Neuronormative scheduling can set us up for failure – but what are the alternatives?
when scheduling an appointment or a social engagement and someone proposes a specific time/date, you ARE allowed to ask for a time that suits you better. You are allowed to say „can we do it a week/month, two/three months later?“ „Do you have a spot open that is early in the morning/early in the afternoon?“. You are also allowed to say: „I struggle with quick decision-making around appointments/dates, let’s talk about some possibilities and make a tentative appointment, but I might get back and change it after I processed“
As common-sense as this may seem, many autistics/PDAers and persons with attention differences („AD(H)D“) tend to really struggle with asking for a more appropriate time slot, especially if it’s in immediate interactions (on the phone, in person). Many of us have internalised shame around how we energy budget. Some of us need to plan months ahead to properly energy budget. Especially when we are the ones asking fort he appointment, we can quickly feel indepted when we are offered a spot – and like we cannot possibly ask for more. And that deviating in any form from what is being offered is asking for more, for too much. Many feel intense anxiety and worry that if they self-advocate like that (yes, this, too, is self-advocacy), the other person will be annoyed and react less kindly in the future.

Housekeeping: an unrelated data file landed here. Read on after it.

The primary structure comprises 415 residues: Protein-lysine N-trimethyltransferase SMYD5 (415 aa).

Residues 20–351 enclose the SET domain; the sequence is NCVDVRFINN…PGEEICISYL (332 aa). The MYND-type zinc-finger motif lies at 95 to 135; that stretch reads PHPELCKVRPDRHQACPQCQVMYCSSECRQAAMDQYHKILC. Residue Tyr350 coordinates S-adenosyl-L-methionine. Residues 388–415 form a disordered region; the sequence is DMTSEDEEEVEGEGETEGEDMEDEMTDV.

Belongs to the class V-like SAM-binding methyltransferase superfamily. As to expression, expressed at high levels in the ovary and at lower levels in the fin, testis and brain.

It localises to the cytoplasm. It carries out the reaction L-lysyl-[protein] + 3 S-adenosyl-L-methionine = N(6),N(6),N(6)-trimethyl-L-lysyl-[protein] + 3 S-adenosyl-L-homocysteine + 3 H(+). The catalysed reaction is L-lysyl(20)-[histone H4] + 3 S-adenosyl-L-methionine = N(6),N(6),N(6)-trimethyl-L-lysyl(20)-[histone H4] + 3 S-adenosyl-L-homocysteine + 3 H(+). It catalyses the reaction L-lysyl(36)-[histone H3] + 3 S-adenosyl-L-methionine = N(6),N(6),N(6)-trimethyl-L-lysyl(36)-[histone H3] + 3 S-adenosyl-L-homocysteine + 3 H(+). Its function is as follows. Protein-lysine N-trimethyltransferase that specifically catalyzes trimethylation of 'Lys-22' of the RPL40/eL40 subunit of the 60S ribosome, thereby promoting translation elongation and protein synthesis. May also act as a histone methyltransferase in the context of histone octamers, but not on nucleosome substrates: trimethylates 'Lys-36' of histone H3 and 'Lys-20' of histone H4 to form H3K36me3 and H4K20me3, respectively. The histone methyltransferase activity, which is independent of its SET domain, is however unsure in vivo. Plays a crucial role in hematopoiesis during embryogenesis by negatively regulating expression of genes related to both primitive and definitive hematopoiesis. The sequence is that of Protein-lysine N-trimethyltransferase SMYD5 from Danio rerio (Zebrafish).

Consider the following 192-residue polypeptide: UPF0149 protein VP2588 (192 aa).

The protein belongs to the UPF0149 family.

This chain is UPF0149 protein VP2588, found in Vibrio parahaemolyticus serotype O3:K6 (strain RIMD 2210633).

Sorting through our sorts quickly, gauging our reactions and making sense of them in words can be difficult, especially when we are asked to make quick decisions what we’ll be able to do at a specific time in the future.
Those of us with additional time-agnosia (time blindness – a thing for many „AD(H)Ders“), those who struggle with executive functioning, those of us who are in burn-out anyway, or the PDAers among us can often feel like it’s impossible to properly time-plan with us anyway. That it’s always a gamble with us and appointments/social engagements – this is true for autistics, too, for a variety of reasons.
For a variety of reasons, we end up making appointments and committments to social engagements that end up having to cancel – or that drain in additional ways. Which adds to the internalised shame.
We don’t really learn neurodiversity-affirming models of making future time committments, so we often don’t know we show up differently here.
Scripts for making more appropriate can help.
Knowing that it’s not just you, and that this is a structural thing can help. Knowing that a lot of this is actually due to neuronormative planning defaults can help.
So here are a few more scripts:
personal social engagements:
„I really want to meet with you, but things work better for me when I plan ahead. Could we do this next month?“
„I tend to struggle with going out in the evening, can we meet around X time?“
„While I’d really love to come to your party, I likely won’t be able to. Can we celebrate afterwards and do …?“
„Restaurants/bars are difficult for me because of the background noise and food smells. Can we meet at x place instead?“
„That day/week is very full, what other date would be possible?“ (yes, even if you are the one asking for the appointment, even if you TECHNICALLY could make the appointment, but your day/week really is full of exhausting stuff already).
„That day is also full, would you have a spot on Tuesday or Thursday of the week after that?“
„What is the earlierst date that you have a free spot before/after 10 am. I don’t mind waiting“.
„This is urgent, but I struggle with appointments after xpm, is there any chance I can come before xpm this week?“